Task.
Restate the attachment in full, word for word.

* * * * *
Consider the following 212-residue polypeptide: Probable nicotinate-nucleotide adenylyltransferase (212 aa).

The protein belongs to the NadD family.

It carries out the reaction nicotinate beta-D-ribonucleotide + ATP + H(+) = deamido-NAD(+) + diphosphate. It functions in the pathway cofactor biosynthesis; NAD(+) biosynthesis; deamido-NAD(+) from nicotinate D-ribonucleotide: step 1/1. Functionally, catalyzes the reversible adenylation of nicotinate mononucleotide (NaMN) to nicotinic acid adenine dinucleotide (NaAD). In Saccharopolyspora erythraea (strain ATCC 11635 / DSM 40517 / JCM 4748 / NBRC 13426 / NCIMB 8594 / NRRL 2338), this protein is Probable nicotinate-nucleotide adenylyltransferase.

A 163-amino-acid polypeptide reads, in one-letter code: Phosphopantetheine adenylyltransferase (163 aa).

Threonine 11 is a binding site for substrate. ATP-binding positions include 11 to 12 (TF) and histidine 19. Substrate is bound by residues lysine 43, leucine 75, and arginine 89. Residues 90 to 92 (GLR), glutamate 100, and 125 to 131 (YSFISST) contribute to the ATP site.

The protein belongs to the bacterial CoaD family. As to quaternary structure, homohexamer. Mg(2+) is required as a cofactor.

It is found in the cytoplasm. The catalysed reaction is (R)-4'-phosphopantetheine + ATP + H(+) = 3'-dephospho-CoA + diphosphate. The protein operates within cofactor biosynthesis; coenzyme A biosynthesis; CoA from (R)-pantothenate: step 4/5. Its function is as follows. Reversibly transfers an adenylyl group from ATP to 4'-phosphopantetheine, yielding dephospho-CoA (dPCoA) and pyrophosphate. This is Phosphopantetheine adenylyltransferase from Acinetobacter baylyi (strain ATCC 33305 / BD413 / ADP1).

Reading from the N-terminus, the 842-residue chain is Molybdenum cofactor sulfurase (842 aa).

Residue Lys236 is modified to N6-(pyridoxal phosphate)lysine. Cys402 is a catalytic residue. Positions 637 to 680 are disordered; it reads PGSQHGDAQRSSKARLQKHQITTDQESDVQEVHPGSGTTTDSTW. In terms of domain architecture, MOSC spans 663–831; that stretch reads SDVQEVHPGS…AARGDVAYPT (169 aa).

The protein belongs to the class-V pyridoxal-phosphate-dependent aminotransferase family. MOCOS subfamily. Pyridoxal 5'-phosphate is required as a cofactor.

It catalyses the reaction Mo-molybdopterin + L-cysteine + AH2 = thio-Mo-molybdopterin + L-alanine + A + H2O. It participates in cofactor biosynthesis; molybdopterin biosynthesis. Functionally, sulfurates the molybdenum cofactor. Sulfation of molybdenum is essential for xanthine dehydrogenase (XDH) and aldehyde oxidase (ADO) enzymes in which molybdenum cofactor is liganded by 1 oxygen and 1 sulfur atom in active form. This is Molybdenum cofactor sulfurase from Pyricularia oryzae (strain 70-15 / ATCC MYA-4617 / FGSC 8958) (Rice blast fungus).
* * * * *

Consider the following 212-residue polypeptide: Probable nicotinate-nucleotide adenylyltransferase (212 aa).

The protein belongs to the NadD family.

It carries out the reaction nicotinate beta-D-ribonucleotide + ATP + H(+) = deamido-NAD(+) + diphosphate. It functions in the pathway cofactor biosynthesis; NAD(+) biosynthesis; deamido-NAD(+) from nicotinate D-ribonucleotide: step 1/1. Functionally, catalyzes the reversible adenylation of nicotinate mononucleotide (NaMN) to nicotinic acid adenine dinucleotide (NaAD). In Saccharopolyspora erythraea (strain ATCC 11635 / DSM 40517 / JCM 4748 / NBRC 13426 / NCIMB 8594 / NRRL 2338), this protein is Probable nicotinate-nucleotide adenylyltransferase.

A 163-amino-acid polypeptide reads, in one-letter code: Phosphopantetheine adenylyltransferase (163 aa).

Threonine 11 is a binding site for substrate. ATP-binding positions include 11 to 12 (TF) and histidine 19. Substrate is bound by residues lysine 43, leucine 75, and arginine 89. Residues 90 to 92 (GLR), glutamate 100, and 125 to 131 (YSFISST) contribute to the ATP site.

The protein belongs to the bacterial CoaD family. As to quaternary structure, homohexamer. Mg(2+) is required as a cofactor.

It is found in the cytoplasm. The catalysed reaction is (R)-4'-phosphopantetheine + ATP + H(+) = 3'-dephospho-CoA + diphosphate. The protein operates within cofactor biosynthesis; coenzyme A biosynthesis; CoA from (R)-pantothenate: step 4/5. Its function is as follows. Reversibly transfers an adenylyl group from ATP to 4'-phosphopantetheine, yielding dephospho-CoA (dPCoA) and pyrophosphate. This is Phosphopantetheine adenylyltransferase from Acinetobacter baylyi (strain ATCC 33305 / BD413 / ADP1).

Reading from the N-terminus, the 842-residue chain is Molybdenum cofactor sulfurase (842 aa).

Residue Lys236 is modified to N6-(pyridoxal phosphate)lysine. Cys402 is a catalytic residue. Positions 637 to 680 are disordered; it reads PGSQHGDAQRSSKARLQKHQITTDQESDVQEVHPGSGTTTDSTW. In terms of domain architecture, MOSC spans 663–831; that stretch reads SDVQEVHPGS…AARGDVAYPT (169 aa).

The protein belongs to the class-V pyridoxal-phosphate-dependent aminotransferase family. MOCOS subfamily. Pyridoxal 5'-phosphate is required as a cofactor.

It catalyses the reaction Mo-molybdopterin + L-cysteine + AH2 = thio-Mo-molybdopterin + L-alanine + A + H2O. It participates in cofactor biosynthesis; molybdopterin biosynthesis. Functionally, sulfurates the molybdenum cofactor. Sulfation of molybdenum is essential for xanthine dehydrogenase (XDH) and aldehyde oxidase (ADO) enzymes in which molybdenum cofactor is liganded by 1 oxygen and 1 sulfur atom in active form. This is Molybdenum cofactor sulfurase from Pyricularia oryzae (strain 70-15 / ATCC MYA-4617 / FGSC 8958) (Rice blast fungus).